expansion largely from profits is massive contributions from

the Budget which the community as a whole must pay for

in one way or another.

I turn now to look specifically at the Australian experience.

The present Government inherited an unenviable set of economic

circumstances when it assumed office at the end of 1975.

A relationship between profits and wages that was out of kilter

was just one element in this, though a. very important element.

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The Budget deficit was running out.of control at around

$4 billion a year. \ / .

Inflation was running at:an annual rate of 14 per cent or

more. This was largely caused by the increases in wages

and by the huge Budget deficit.

Against that inheritance, the task of the present Government

has been clear from the start. The task,was to bring down

the rate of inflation to levels that would no longer act

as a hindrance to economic activity* It was essential to

restore an environment in which economic growth could and

would once again be generated in the private sector.

We acknowledged in our policy statements before the 1975

election that the path towards full economic recovery would

be long and difficult. We spoke of a three-year program.

But we recognised that even three years was too short a

time to achieve fully the conditions for sustainable

economic progress..

However, looking back on the Government1s first eighteen

months in office, no reasonable doubt can be held about the

progress made. .

In 1975-76 the Budget deficit w e.s 53·6 billion. This year

we budgeted for $2.6 billion. We will be reducing the figure

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further in 1977-78, even though personal tax indexation,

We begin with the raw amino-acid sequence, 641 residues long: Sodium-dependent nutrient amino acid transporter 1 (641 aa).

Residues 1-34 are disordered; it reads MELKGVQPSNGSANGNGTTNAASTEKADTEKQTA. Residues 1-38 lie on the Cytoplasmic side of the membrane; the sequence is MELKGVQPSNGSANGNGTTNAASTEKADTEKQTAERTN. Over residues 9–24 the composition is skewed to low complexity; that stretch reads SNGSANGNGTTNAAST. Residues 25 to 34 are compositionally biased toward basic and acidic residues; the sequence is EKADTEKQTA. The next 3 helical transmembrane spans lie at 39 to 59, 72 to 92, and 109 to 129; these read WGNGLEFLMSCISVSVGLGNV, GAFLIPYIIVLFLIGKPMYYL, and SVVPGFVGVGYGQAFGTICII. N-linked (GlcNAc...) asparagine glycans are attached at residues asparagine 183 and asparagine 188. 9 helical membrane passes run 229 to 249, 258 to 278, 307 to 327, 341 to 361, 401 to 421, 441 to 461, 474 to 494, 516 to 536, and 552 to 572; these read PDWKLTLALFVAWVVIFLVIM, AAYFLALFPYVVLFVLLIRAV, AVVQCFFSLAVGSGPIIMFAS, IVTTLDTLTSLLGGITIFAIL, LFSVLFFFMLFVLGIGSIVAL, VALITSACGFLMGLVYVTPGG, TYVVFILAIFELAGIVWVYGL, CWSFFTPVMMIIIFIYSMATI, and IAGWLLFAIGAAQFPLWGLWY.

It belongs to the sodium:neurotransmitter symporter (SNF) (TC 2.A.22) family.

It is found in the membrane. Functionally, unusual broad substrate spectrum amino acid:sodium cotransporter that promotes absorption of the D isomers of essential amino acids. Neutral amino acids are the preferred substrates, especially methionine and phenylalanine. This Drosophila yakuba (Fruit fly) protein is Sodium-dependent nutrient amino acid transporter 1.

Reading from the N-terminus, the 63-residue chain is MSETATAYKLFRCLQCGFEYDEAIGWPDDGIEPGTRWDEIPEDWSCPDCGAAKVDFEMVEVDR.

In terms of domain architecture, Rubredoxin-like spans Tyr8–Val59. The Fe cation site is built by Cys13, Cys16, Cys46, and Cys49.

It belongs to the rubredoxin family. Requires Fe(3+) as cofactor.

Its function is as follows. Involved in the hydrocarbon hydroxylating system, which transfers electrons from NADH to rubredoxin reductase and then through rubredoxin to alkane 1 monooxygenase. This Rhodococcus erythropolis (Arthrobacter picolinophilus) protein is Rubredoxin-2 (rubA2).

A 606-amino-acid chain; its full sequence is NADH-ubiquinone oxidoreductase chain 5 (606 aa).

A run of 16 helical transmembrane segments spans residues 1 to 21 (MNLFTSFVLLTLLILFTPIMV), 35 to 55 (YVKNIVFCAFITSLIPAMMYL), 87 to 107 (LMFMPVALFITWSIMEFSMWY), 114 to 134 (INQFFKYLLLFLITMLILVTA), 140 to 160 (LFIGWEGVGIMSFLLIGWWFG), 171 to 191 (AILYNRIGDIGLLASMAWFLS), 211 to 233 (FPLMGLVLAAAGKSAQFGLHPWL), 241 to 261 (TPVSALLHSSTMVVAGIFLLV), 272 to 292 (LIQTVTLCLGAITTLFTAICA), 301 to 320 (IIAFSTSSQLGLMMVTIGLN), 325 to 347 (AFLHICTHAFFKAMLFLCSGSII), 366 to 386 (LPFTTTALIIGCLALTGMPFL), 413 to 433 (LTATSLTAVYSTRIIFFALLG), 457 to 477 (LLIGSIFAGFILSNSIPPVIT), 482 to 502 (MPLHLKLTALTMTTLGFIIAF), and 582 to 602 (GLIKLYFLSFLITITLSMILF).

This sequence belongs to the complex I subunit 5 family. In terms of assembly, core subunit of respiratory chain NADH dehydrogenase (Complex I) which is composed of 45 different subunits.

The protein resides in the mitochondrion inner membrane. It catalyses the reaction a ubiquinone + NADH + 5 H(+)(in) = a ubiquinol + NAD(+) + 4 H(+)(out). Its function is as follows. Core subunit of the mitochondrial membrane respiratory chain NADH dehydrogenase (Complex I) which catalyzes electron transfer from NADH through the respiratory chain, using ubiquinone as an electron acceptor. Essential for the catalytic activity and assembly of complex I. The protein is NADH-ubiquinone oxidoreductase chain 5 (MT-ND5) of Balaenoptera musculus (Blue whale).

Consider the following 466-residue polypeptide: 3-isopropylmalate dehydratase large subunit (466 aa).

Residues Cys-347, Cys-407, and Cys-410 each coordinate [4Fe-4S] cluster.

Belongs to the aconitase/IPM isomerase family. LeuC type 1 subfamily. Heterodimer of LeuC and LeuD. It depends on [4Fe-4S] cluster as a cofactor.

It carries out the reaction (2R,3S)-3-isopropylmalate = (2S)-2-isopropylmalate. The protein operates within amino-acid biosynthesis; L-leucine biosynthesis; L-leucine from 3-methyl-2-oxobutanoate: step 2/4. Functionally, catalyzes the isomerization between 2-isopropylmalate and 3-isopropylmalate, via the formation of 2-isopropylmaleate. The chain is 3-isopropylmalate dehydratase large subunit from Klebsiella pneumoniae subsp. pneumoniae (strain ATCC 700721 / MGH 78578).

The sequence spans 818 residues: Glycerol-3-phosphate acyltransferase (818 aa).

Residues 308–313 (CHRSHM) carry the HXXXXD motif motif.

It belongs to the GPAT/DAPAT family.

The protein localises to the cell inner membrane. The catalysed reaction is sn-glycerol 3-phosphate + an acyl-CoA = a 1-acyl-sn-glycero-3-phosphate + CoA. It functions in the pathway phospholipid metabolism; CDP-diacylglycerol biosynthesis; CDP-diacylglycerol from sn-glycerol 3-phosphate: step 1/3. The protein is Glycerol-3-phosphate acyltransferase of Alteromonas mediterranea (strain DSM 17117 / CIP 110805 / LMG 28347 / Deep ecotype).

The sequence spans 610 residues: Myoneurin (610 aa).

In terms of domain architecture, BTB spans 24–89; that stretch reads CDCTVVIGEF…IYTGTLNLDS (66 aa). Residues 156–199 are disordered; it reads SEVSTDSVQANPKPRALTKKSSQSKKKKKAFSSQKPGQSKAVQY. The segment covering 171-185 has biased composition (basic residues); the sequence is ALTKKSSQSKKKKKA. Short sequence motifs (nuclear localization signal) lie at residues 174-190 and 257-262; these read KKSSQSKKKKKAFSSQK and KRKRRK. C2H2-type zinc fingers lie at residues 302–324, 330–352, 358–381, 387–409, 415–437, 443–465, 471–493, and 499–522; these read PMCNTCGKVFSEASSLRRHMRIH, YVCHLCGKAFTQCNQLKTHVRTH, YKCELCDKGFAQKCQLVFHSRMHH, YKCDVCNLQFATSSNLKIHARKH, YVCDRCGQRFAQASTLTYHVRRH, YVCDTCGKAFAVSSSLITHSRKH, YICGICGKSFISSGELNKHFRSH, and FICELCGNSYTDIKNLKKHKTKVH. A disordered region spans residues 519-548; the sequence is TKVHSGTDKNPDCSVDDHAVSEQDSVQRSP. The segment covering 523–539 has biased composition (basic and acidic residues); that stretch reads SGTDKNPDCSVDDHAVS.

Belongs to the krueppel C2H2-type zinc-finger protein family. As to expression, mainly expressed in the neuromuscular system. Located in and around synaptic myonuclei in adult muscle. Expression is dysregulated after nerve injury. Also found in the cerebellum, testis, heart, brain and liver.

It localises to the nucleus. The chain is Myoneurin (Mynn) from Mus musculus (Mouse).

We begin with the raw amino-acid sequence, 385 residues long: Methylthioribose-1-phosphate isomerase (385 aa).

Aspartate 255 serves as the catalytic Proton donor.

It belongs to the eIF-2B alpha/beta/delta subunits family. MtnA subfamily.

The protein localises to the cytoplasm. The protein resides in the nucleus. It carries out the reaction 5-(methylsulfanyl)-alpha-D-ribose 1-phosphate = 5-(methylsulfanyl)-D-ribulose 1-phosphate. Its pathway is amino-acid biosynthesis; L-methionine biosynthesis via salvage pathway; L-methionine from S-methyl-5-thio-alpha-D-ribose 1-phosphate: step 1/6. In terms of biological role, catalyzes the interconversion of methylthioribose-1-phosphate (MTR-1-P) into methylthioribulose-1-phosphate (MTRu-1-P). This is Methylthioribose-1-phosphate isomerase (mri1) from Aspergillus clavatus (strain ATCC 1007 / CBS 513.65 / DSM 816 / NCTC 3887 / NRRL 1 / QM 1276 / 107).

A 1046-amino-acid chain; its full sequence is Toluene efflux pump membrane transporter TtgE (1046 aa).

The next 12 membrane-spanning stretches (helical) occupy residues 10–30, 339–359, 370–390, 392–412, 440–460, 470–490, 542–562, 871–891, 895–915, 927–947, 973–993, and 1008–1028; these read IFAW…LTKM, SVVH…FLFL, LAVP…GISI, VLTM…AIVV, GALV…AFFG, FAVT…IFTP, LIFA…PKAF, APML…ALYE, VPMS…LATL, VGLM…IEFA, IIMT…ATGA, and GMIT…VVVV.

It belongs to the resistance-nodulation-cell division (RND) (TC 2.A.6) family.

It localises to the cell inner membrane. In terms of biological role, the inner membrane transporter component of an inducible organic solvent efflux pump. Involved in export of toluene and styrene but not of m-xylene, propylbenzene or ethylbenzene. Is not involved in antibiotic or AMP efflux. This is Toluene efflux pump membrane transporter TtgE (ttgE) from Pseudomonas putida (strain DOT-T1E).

the trading stock valuation adjustments for businesses

and other tax measures will mean a cost to revenue of something

approaching $2 billion in the year.

I could mention a number of price indexes that indicate the

progress made in reducing inflation. But let me remind

you of just one.

The deflator for major components of gross national expenditure

recorded successive increases in th e four qiarters of 1976

of 4.0, 2.8, 2.1 and 1.4 per cent. Over the year to the

December quarter the rise was 10.7 per cent - a very significant

advance indeed on the rises of 15.8 per cent recorded in

1975 and 20.7 per cent in 1974.

I now come back to the important relationship between wages

and profits.

Wages and profits were so out of. line in 1975 that Mr Hayden

felt compelled to make the following observation in his

Budget Speech of that year;

"...it is clear that some wage and salary pressures

are unrealistic and, when successful, harmful. It

does employees generally no good to get higher and

higher money incomes if the results are just higher

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prices, a severe squeeze on profits, a slump in hew

investment and a contraction of job opportunities."

What was the background to Mr Hayden's accurate diagnosis?

Let me present a few figures.

In just one year from December 1973 *° December 1974 male

award wages increased by 3# per cent.

In the same year female rates grew by no less than 43 per

cent.

If one allows for the inflation that took place in that year

one can calculate that real male awards grew by 17 per cent

in the year, and real female awards by 24 per cent.

Examination of the period from 1961 to 1973 indicates that

an annual increase of 2 or 3 per cent in real awards was

about average.

In other words, more than five years* normal growth in real

wages was crammed into the one year of 1974.

. ' . ' ■ ■ . ' ' ■ &

Smaller but still significant increases in real wages occurred

after 1974.

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In late 1976 a slight fall occurred in real wages. But in

spite of that, real male wages were still 10 or 15 per cent

higher than they would have been had the more normal real

wage growth that took place between 1961 and 1973 continued.

Because of equal pay'female wage rates have increased in